7. Plan the first 3 weeks. For those that participated (and you need to sign up to participate), plan the first three weeks. Build personal contacts with them. Schedule the next 3 discussions, events or contributions they can make. It generally takes 3 weeks for something to become a habit. Make sure you perfect your welcome for these 3 weeks.

The key here is to give potential members something they can do (something that they want to do) and to test different approaches. Start with a small segment of the mailing list and slowly approach larger and larger segments.

Twitter & Facebook

January 23, 2011Comments Off on Twitter & Facebook

You're probably not maximizing the effectiveness of Facebook/Twitter to promote your community.

Most people use social media channels to promote the latest content in the community. This is fine. But you can go further.

You can use social media platforms to discuss what’s happening in the community.

e.g. Scott just replied with a good point about using Widgets for Wotsits http://dfth.bit.ly

There are three benefits here. First, this sort of tweets is more likely to get clicked through. People are most motivated by what other peopel are doing. Second, by mentioning peopel by name you show recognition which is likely to cause others to participate more to ensure their name gets mentioned. Finally, it provides you with an ongoing stream of content to use to develop the community.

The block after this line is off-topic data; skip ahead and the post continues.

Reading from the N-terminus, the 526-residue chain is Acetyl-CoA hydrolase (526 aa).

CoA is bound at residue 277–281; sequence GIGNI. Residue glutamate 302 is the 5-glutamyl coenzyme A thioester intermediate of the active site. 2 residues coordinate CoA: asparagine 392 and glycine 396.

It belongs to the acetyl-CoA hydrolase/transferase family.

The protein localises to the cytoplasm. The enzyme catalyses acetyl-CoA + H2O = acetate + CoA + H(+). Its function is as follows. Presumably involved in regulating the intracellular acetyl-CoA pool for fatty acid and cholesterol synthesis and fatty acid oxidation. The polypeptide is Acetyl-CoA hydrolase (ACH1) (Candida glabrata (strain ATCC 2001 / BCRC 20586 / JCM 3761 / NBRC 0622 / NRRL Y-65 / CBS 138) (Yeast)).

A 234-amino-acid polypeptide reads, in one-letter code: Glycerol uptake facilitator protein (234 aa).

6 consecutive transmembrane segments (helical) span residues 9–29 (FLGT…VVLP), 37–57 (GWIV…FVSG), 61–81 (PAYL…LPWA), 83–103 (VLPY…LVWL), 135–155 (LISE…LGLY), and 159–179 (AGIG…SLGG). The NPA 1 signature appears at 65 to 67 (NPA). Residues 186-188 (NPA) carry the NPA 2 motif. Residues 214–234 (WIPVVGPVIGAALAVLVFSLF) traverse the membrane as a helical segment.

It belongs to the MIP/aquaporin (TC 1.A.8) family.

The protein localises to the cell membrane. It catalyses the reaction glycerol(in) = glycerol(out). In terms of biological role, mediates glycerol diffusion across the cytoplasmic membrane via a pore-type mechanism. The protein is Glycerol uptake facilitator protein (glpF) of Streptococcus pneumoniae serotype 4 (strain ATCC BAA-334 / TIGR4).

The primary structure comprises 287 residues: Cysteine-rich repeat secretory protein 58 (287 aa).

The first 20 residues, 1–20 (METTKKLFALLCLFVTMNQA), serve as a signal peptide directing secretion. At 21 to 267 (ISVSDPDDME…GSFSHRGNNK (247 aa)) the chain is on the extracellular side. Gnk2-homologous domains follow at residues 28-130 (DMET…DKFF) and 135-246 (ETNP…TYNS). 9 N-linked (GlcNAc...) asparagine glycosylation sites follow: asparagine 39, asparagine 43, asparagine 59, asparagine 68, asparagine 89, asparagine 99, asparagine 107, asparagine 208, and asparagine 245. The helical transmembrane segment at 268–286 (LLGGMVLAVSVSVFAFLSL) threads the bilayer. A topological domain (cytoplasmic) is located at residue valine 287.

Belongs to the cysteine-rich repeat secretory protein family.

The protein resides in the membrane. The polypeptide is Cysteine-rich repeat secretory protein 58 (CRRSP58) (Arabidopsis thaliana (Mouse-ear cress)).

Learning From Craig

January 22, 2011Comments Off on Learning From Craig

I wonder how many people would want to be a community manager if they knew that this wasn’t far off.

He was going through emails in his inbox, then responding to questions in the craigslist forums, and hopping onto his cellphone about once every ten minutes.

Calls were quick and to the point “Hi, this is Craig Newmark from craigslist.org. We are having problems with a customer of your ISP and would like to discuss how we can remedy their bad behavior in our real estate forums”.

He was literally chasing down forum spammers one by one, sometimes taking five minutes per problem, sometimes it seemed to take half an hour to get spammers dealt with.

He was totally engrossed in his work, looking up IP addresses, answering questions best he could, and doing the kind of thankless work I’d never seen anyone else do with so much enthusiasm

p.s. How often have you tried to stop spammers by contacting their ISP?

Spreading Yourself Thick

January 20, 2011Comments Off on Spreading Yourself Thick

Ben asks what to do if you’re unable to respond to every query from member, moderate all the forums and create enough content. What happens if you can’t hire another community manager, nor recruit volunteers to help out?

The solution is to avoid the temptation to try to do everything. Don’t spread yourself thin. That benefits nobody. Spread yourself thick.

Focus on the members, the conversations, the areas of the community that matter.

Respond to queries from members that are going to have the biggest impact on your community. Spend your time creating content on the topics that matter in the community. Moderate the comments in the forum categories that are most important.